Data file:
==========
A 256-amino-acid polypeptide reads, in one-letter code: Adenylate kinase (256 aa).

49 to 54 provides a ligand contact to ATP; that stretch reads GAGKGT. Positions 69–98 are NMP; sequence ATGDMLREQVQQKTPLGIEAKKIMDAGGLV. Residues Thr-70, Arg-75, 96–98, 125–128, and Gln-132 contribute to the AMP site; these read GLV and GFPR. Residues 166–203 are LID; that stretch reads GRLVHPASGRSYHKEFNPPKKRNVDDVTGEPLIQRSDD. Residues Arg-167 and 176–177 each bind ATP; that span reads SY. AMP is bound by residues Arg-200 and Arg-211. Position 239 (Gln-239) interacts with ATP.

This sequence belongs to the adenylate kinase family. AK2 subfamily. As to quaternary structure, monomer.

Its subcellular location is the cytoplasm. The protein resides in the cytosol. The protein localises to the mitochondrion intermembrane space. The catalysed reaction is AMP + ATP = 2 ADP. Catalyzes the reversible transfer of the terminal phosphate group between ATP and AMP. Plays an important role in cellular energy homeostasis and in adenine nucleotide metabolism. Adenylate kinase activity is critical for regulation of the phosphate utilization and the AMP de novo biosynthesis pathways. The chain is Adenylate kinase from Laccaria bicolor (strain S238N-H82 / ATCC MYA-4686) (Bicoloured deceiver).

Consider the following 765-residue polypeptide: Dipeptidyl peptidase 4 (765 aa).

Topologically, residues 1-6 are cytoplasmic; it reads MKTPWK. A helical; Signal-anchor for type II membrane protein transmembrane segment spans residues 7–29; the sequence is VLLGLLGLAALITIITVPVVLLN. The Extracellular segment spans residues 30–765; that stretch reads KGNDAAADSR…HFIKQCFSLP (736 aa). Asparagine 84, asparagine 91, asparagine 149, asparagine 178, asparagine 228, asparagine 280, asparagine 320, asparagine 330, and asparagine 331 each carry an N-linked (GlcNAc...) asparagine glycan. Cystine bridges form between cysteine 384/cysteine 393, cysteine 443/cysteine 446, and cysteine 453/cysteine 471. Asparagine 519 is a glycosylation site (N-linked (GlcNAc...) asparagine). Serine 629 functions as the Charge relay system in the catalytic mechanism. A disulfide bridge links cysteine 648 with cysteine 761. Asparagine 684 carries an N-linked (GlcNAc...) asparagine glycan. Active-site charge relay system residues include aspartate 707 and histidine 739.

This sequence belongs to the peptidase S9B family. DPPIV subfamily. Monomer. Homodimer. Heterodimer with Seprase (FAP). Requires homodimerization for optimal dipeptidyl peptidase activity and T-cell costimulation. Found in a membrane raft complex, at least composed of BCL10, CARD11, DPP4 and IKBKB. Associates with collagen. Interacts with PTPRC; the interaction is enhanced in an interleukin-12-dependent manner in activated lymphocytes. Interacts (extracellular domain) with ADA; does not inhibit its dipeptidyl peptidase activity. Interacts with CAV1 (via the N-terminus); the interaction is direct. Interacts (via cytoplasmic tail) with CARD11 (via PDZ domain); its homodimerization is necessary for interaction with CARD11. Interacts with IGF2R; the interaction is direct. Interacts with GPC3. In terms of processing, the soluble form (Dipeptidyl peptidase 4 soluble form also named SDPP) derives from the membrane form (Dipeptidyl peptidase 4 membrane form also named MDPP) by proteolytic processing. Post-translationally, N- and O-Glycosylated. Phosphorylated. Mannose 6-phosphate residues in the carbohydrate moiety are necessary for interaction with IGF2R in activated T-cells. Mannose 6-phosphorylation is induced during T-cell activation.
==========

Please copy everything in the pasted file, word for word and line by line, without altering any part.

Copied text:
A 256-amino-acid polypeptide reads, in one-letter code: Adenylate kinase (256 aa).

49 to 54 provides a ligand contact to ATP; that stretch reads GAGKGT. Positions 69–98 are NMP; sequence ATGDMLREQVQQKTPLGIEAKKIMDAGGLV. Residues Thr-70, Arg-75, 96–98, 125–128, and Gln-132 contribute to the AMP site; these read GLV and GFPR. Residues 166–203 are LID; that stretch reads GRLVHPASGRSYHKEFNPPKKRNVDDVTGEPLIQRSDD. Residues Arg-167 and 176–177 each bind ATP; that span reads SY. AMP is bound by residues Arg-200 and Arg-211. Position 239 (Gln-239) interacts with ATP.

This sequence belongs to the adenylate kinase family. AK2 subfamily. As to quaternary structure, monomer.

Its subcellular location is the cytoplasm. The protein resides in the cytosol. The protein localises to the mitochondrion intermembrane space. The catalysed reaction is AMP + ATP = 2 ADP. Catalyzes the reversible transfer of the terminal phosphate group between ATP and AMP. Plays an important role in cellular energy homeostasis and in adenine nucleotide metabolism. Adenylate kinase activity is critical for regulation of the phosphate utilization and the AMP de novo biosynthesis pathways. The chain is Adenylate kinase from Laccaria bicolor (strain S238N-H82 / ATCC MYA-4686) (Bicoloured deceiver).

Consider the following 765-residue polypeptide: Dipeptidyl peptidase 4 (765 aa).

Topologically, residues 1-6 are cytoplasmic; it reads MKTPWK. A helical; Signal-anchor for type II membrane protein transmembrane segment spans residues 7–29; the sequence is VLLGLLGLAALITIITVPVVLLN. The Extracellular segment spans residues 30–765; that stretch reads KGNDAAADSR…HFIKQCFSLP (736 aa). Asparagine 84, asparagine 91, asparagine 149, asparagine 178, asparagine 228, asparagine 280, asparagine 320, asparagine 330, and asparagine 331 each carry an N-linked (GlcNAc...) asparagine glycan. Cystine bridges form between cysteine 384/cysteine 393, cysteine 443/cysteine 446, and cysteine 453/cysteine 471. Asparagine 519 is a glycosylation site (N-linked (GlcNAc...) asparagine). Serine 629 functions as the Charge relay system in the catalytic mechanism. A disulfide bridge links cysteine 648 with cysteine 761. Asparagine 684 carries an N-linked (GlcNAc...) asparagine glycan. Active-site charge relay system residues include aspartate 707 and histidine 739.

This sequence belongs to the peptidase S9B family. DPPIV subfamily. Monomer. Homodimer. Heterodimer with Seprase (FAP). Requires homodimerization for optimal dipeptidyl peptidase activity and T-cell costimulation. Found in a membrane raft complex, at least composed of BCL10, CARD11, DPP4 and IKBKB. Associates with collagen. Interacts with PTPRC; the interaction is enhanced in an interleukin-12-dependent manner in activated lymphocytes. Interacts (extracellular domain) with ADA; does not inhibit its dipeptidyl peptidase activity. Interacts with CAV1 (via the N-terminus); the interaction is direct. Interacts (via cytoplasmic tail) with CARD11 (via PDZ domain); its homodimerization is necessary for interaction with CARD11. Interacts with IGF2R; the interaction is direct. Interacts with GPC3. In terms of processing, the soluble form (Dipeptidyl peptidase 4 soluble form also named SDPP) derives from the membrane form (Dipeptidyl peptidase 4 membrane form also named MDPP) by proteolytic processing. Post-translationally, N- and O-Glycosylated. Phosphorylated. Mannose 6-phosphate residues in the carbohydrate moiety are necessary for interaction with IGF2R in activated T-cells. Mannose 6-phosphorylation is induced during T-cell activation.